THE PRISON Reform Committee constituted by the Government of Maharashtra, having conducted six prison visits across the state, has been granted an extension of another six months to complete its assessment. The Bombay High Court has extended the time granted to the committee to submit its report till June 30, calling its work so far ‘commendable’.
“The committee has also set out the road map incorporating 12 issues, which the committee proposes to deal with. The work done by the committee deserves to be appreciated. Considering the extent of work carried out by the committee and the issues, which the committee proposes to address, the prayer made for grant of extension to submit the report deserves to be acceded to,” the court said.
Having held its first meeting on July 10 last year, the five-member committee is the first such panel appointed by the state government to specifically consider what reforms can be undertaken to improve Maharashtra’s prison system.
Its terms of reference include recommendations to reduce prison population, suggestions on facilities provided in prisons, problems faced by prisoners, upgradation of the prisons and suggestions for modern prisons based on the Model Prison Rules, 2016, relevant judgments by the Supreme Court and various High Courts as well as the United Nations Standard Minimum Rules for the Treatment of Prisoners.
“As per the directions of the HC and the Government Resolution constituting the committee dated June 6, 2017, the committee is expected to submit a report recommending prison reforms. While we will also be submitting a detailed report at the end of our term, we also wanted prisoners to effectively benefit even as we are in the process of collecting data for the report,” said Justice Dr S Radhakrishnan, former Judge of the Bombay High Court and chairman of the committee. The other members include Dr Bhushan Kumar Upadhyay (Additional DGP prisons), Professor Dr Vijay Raghavan of the Tata Institute of Social Sciences and a secretarial-level official from the Home department.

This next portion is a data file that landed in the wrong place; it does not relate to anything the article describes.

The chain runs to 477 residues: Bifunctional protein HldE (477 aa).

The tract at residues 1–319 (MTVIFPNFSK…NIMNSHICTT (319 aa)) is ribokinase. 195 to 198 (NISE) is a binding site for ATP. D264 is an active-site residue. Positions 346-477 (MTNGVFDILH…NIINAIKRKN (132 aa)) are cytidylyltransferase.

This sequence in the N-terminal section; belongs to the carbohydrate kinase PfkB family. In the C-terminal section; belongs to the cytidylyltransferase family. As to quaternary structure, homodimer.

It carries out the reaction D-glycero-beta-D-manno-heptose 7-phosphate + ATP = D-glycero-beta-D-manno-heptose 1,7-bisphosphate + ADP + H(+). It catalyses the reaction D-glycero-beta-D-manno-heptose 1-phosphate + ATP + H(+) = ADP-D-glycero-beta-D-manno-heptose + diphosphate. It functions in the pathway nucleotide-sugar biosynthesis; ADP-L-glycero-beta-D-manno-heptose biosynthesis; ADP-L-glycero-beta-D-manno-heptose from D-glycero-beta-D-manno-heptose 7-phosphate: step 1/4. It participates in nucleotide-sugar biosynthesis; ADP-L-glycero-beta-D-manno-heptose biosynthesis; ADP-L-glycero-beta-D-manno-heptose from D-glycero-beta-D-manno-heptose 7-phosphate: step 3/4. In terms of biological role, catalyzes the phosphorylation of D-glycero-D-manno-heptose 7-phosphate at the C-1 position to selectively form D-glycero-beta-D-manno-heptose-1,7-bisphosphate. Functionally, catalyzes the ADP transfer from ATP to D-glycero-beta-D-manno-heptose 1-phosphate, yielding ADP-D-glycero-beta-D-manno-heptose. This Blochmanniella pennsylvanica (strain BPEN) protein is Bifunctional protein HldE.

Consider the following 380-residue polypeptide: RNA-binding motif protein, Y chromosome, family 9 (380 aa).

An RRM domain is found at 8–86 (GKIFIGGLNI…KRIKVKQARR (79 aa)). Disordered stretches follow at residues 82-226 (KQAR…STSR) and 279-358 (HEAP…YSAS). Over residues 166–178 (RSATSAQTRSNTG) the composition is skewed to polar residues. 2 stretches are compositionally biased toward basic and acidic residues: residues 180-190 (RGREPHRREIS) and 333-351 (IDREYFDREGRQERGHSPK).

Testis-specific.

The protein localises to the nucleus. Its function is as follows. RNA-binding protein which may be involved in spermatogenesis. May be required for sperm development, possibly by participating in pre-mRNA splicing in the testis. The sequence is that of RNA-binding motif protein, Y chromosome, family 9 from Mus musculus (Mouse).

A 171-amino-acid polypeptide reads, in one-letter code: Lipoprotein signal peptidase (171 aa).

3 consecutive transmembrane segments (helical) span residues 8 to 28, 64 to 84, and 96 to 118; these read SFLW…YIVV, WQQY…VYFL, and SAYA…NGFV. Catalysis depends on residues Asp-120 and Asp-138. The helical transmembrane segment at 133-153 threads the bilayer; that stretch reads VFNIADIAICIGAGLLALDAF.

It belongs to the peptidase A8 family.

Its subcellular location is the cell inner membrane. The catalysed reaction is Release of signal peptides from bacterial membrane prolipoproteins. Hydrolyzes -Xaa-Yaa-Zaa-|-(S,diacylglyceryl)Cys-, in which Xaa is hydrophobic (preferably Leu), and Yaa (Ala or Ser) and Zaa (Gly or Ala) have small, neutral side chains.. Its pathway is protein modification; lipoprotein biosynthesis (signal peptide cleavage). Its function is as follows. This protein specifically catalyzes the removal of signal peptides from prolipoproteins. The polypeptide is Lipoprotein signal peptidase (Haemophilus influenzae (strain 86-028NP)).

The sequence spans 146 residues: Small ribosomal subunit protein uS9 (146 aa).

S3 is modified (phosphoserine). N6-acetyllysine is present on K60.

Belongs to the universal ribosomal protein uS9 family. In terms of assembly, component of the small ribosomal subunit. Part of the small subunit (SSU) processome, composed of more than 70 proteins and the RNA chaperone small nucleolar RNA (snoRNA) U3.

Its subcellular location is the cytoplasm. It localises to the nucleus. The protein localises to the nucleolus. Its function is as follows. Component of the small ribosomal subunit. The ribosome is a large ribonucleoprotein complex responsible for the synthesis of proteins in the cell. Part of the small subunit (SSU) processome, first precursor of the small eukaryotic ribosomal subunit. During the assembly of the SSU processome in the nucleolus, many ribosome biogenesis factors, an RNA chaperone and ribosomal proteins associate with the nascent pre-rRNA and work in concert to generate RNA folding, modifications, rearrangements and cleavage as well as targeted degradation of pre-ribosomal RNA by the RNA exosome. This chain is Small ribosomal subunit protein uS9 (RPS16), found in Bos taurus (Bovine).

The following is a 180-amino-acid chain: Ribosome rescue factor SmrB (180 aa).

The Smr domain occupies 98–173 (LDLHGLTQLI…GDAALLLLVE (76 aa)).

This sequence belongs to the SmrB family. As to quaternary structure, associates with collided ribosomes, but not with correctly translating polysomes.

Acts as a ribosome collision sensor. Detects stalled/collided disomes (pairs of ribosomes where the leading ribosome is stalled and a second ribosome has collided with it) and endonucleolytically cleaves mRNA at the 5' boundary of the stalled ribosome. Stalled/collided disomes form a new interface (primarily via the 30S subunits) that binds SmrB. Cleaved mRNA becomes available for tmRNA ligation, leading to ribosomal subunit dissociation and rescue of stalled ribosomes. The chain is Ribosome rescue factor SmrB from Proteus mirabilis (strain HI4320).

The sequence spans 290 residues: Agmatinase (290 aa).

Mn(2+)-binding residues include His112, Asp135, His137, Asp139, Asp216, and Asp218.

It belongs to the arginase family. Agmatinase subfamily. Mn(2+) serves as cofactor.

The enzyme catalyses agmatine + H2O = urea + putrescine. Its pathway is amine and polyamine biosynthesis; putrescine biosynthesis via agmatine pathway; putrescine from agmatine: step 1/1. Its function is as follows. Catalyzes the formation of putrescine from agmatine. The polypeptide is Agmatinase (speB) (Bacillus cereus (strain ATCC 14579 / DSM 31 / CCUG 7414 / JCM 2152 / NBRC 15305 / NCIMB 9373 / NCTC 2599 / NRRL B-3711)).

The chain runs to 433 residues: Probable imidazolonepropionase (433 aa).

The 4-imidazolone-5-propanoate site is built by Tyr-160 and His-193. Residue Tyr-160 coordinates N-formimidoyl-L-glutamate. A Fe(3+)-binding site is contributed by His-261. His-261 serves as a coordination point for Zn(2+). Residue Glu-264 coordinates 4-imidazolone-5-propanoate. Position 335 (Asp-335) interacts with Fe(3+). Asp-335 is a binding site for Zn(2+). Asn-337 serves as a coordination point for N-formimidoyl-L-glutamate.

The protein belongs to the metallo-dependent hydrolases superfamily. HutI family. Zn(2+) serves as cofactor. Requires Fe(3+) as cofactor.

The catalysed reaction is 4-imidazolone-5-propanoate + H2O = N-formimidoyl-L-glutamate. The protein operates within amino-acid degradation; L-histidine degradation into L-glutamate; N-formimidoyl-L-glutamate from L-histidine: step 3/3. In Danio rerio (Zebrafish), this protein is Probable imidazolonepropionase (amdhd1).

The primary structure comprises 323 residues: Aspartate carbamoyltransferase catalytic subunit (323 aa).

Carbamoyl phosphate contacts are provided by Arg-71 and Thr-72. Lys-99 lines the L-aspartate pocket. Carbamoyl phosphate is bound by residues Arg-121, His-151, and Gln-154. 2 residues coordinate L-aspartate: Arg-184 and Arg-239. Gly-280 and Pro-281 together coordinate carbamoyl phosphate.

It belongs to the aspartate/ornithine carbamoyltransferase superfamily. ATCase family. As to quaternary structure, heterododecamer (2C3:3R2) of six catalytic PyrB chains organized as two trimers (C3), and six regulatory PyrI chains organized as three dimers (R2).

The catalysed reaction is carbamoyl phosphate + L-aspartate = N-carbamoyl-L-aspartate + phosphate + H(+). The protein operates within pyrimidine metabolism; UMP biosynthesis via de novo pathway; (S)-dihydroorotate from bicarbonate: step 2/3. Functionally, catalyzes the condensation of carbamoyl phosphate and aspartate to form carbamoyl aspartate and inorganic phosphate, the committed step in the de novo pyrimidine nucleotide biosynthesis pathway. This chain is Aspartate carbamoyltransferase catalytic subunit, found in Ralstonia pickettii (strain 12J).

So far, in its visits to six prisons — Mumbai Central prison (Arthur Road jail), Byculla district prison, Thane central prison, Taloja central jail in Navi Mumbai, Yerwada central jail in Pune and Kalyan prison — the committee has met prisoners, prison officials as well as invited stakeholders to make presentations and submissions, including government officials from the Public Works Department on infrastructure and the director of health services on medical services in jails.
With the focus on bringing in reform even as the committee continues its assessment, after one of the meetings by the committee, the Director of Health Services issued orders to district civil surgeons across the state to operate weekly Out Patient Department clinics for two hours in every district prison. Other issues already tackled by the committee include adding the superintendent of prison as a member of the District Undertrial Review Committees, carrying out quarterly surveys in prisons by the District Legal Services Authority to identify undertrials who can be released on PR bonds, the issue of availability of police escorts for production of prison inmates to courts and hospitals and filling vacant posts in prisons.
Among the issues the committee has said it seeks to address in its term, if extended, are reviewing the Maharashtra prison manual in light of the Model Prison Manual, 2016 approved by the Union Home Ministry, reviewing wages paid to prisoners for work in prisons, formulating a policy for NGOs working in prisons, measures to be taken for welfare of children of prisoners and exploring the possibility of involving the skill development department for rehabilitation and vocational training of prison inmates
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